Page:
The Security Infrastructure Program (SIP) is a key initiative that provides essential funding for institutions to enhance their security infrastructure. The SIP provides funding to private and non-profit organizations at risk of hate-motivated crime to mitigate the costs of security infrastructure improvements such as alarm systems and bollards. The efficacy and importance of this program are clear. For example, a security guard at Congregation Shaar Hashomayim in Montreal thwarted an arson attack on the synagogue thanks to the surveillance cameras partly financed by the program.
While the SIP provides essential infrastructure funding, it is only half of the solution. It is essential to empower, equip, and train community members to be aware, identify, and deter threats and to have the capacity to partner effectively with law enforcement for deterrence and information-sharing purposes.
Currently, only the organization that is directly threatened itself may apply for SIP funding, such as a synagogue or community centre. The SIP funding is then used by the organization to pay for security training as well as physical infrastructure.
However, this means each individual organization in a community must apply for SIP funding, then contract security training and advice. Smaller and more vulnerable organizations in a community may not have the resources or capacity to maximize the benefits SIP provides.
A more streamlined use of SIP’s security training funding would allow non-profit organizations from those same vulnerable communities to also apply for SIP funding to provide culturally-sensitive security training to their communities.
The Community Security Trust model used in the United Kingdom is a valuable model to increase SIP’s effectiveness in protecting affected communities. CST lets communities provide training for volunteers on how to provide non-armed patrols, promote situational awareness and threat prevention, and liaise with local law enforcement.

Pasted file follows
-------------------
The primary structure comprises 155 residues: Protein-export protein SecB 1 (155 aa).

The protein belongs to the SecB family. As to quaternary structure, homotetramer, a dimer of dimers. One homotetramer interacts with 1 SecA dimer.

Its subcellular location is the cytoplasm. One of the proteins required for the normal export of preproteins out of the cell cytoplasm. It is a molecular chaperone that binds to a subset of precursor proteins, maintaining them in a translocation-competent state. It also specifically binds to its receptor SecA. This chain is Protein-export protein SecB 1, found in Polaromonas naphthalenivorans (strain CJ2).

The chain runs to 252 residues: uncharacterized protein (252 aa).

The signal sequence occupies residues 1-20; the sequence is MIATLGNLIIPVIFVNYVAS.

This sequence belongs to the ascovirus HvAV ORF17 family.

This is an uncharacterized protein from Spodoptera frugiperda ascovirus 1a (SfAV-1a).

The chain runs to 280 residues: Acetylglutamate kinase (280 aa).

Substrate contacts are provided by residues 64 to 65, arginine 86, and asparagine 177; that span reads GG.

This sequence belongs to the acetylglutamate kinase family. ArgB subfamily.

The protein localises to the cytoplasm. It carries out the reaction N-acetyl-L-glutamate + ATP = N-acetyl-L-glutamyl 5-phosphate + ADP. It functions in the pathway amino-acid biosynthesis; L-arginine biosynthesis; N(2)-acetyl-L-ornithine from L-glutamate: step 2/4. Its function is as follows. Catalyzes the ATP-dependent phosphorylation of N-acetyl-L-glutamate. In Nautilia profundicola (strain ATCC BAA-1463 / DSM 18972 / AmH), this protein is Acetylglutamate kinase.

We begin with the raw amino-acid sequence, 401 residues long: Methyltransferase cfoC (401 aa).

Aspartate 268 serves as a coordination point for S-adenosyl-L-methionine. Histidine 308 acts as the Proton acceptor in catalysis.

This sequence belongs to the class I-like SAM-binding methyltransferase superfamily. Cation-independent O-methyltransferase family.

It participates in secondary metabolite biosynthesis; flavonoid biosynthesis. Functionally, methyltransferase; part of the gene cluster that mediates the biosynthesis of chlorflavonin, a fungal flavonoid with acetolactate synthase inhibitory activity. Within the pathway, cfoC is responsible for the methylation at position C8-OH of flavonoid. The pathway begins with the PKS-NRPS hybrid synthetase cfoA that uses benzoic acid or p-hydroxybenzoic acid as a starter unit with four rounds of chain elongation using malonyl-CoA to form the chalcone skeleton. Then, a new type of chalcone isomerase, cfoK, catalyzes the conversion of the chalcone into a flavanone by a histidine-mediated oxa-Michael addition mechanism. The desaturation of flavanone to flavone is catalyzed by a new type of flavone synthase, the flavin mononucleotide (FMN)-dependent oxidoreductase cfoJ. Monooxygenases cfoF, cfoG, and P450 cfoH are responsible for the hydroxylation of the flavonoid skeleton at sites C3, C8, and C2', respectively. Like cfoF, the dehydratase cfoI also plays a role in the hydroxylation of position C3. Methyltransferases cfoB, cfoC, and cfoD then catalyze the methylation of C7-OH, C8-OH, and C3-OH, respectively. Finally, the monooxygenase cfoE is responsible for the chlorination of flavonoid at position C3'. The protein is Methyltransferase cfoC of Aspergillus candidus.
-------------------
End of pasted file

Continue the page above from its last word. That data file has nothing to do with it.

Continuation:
Create a new channel of the Security Infrastructure Program funding for non-profit organizations from targeted communities to provide security resources and use funding for pooled security training and collective security hubs.
Update the terms of the SIP, so that institutions already undertaking security updates, using their own funding, can apply for SIP funding retroactively.
Update the terms of the Severe Hate-Motivated Incident Support (SHMIS) Stream of SIP, so that organizations can apply for SIP funding under severe threat of hate-motivated incidents before the violence occurs.
Allow SIP recipients to use funding to pay the wages of security guards.
Ensure any expansion and improvement of SIP includes consultation with security professionals from affected communities.
KGKen Galli signed 2023-11-27 09:18:25 -0500Thank God the Jewish People are being released and reunited with their Loved Ones.
KZKaren Zarnett signed 2023-11-27 08:33:21 -0500Now is a time when this could not be more important.
GBGina Burshtein signed 2023-11-26 19:14:23 -0500
BCBrenda Casey signed 2023-11-26 16:19:06 -0500Educating us how to defend ourselves ("empower, equip, and train community members to be aware, identify, and deter threats) will be very useful indeed.
VTVivienne Taylor signed 2023-11-15 20:07:30 -0500
VDVincent Daignault signed 2023-11-03 06:15:24 -0400
NLNoah Lewis signed 2023-11-02 16:22:56 -0400